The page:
Unfortunately, Keys’ study has been cited for over five decades now as “fact” that saturated fat is bad for you.

As you can see, all of this is ultimately more hypothetical than factual; conclusions that blamed heart disease deaths on fat intake were, in actuality, a shot in the dark about what a possible cause may have been, even though all of those other factors I just mentioned, plus many others, maybe (and probably are) the more prominent cause.

Since that time, numerous other studies have been conducted trying to link saturated fat intake to heart disease. The majority of these studies have failed to correlate ANY risk at all from saturated fat. A couple of them made feeble attempts at linking saturated fat to heart disease, however, it was later shown that the data was flawed in those studies as well.

To say I’m not convinced that saturated fat is bad for you might be the understatement of the year; however, research is research and once again, I wouldn’t be doing my job if I didn’t give you all of the information available.  So, either you agree with the Keys study or you don’t, and you can structure your intake or avoidance of saturated fat accordingly.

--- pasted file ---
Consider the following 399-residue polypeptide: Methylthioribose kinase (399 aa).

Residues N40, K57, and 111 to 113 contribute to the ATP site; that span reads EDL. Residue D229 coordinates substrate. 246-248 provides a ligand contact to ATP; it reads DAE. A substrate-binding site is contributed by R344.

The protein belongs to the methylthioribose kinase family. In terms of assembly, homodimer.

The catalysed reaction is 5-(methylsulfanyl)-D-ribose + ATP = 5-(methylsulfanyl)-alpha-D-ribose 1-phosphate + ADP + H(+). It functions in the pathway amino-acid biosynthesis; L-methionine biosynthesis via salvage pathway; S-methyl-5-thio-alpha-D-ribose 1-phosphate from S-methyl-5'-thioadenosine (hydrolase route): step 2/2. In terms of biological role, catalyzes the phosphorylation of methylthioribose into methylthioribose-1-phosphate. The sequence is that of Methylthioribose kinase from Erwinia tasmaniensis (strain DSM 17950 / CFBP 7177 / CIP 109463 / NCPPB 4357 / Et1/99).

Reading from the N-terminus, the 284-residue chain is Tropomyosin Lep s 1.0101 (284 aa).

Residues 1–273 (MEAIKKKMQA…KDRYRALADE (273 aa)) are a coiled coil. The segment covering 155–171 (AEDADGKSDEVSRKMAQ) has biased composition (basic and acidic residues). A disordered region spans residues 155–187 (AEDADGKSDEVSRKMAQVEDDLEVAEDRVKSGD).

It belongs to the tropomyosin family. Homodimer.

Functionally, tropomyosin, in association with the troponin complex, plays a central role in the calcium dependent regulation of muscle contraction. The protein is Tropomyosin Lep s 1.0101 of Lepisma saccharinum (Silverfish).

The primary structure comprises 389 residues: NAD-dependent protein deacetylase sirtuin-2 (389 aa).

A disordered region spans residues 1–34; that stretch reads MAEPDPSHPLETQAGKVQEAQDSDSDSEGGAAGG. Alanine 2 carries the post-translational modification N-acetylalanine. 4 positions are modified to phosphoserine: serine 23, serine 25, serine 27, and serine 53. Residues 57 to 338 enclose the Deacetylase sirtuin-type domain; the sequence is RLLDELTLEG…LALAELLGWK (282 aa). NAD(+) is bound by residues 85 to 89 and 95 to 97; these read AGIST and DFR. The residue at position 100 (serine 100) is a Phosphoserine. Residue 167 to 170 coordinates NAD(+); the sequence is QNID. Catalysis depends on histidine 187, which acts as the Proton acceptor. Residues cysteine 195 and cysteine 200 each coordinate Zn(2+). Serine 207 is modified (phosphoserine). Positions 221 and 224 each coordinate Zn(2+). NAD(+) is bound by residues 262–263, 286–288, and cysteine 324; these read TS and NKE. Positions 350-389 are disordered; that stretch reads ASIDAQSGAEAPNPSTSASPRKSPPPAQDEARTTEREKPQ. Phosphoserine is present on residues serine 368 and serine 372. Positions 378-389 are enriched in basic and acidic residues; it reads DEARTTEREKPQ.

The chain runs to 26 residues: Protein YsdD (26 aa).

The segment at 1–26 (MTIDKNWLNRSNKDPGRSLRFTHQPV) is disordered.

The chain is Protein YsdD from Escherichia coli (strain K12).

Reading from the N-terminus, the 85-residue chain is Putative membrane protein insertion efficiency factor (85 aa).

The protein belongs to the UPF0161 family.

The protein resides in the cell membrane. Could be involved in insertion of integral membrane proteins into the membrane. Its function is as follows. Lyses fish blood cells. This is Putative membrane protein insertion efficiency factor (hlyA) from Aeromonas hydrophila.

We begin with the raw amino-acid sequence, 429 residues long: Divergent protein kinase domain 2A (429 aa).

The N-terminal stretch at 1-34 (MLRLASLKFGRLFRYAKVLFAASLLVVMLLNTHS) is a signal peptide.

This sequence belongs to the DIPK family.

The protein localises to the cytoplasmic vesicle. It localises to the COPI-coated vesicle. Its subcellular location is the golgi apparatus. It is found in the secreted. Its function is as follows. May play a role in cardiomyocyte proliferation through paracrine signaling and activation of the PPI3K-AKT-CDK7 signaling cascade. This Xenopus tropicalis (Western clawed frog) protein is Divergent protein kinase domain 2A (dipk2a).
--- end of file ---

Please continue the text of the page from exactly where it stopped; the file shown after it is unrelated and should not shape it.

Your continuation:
Saturated fat also gets a bit of a bad rap because it has also been shown to elicit an increase in cholesterol in the bloodstream.  Again, I have to say that this is not as scary as the media makes it seem—cholesterol concerns are highly overblown.

The truth is, cholesterol actually acts as an antioxidant against dangerous free radicals within the blood and is also necessary for the production of certain hormones that help to fight against heart disease.

When there are high levels of undesirable substances in the blood (caused by the dietary intake of damaged fats, highly processed “unhealthy” foods, and large quantities of sugars), cholesterol levels rise in order to combat these substances.

Having said that, fact of the matter is that foods containing saturated fats are usually pretty calorically dense, as well.  Overeating anything isn’t going to lead to fat loss, obviously, and eating very calorically heavy foods is a good way to gain weight–both fat and muscle, depending on a number of other factors.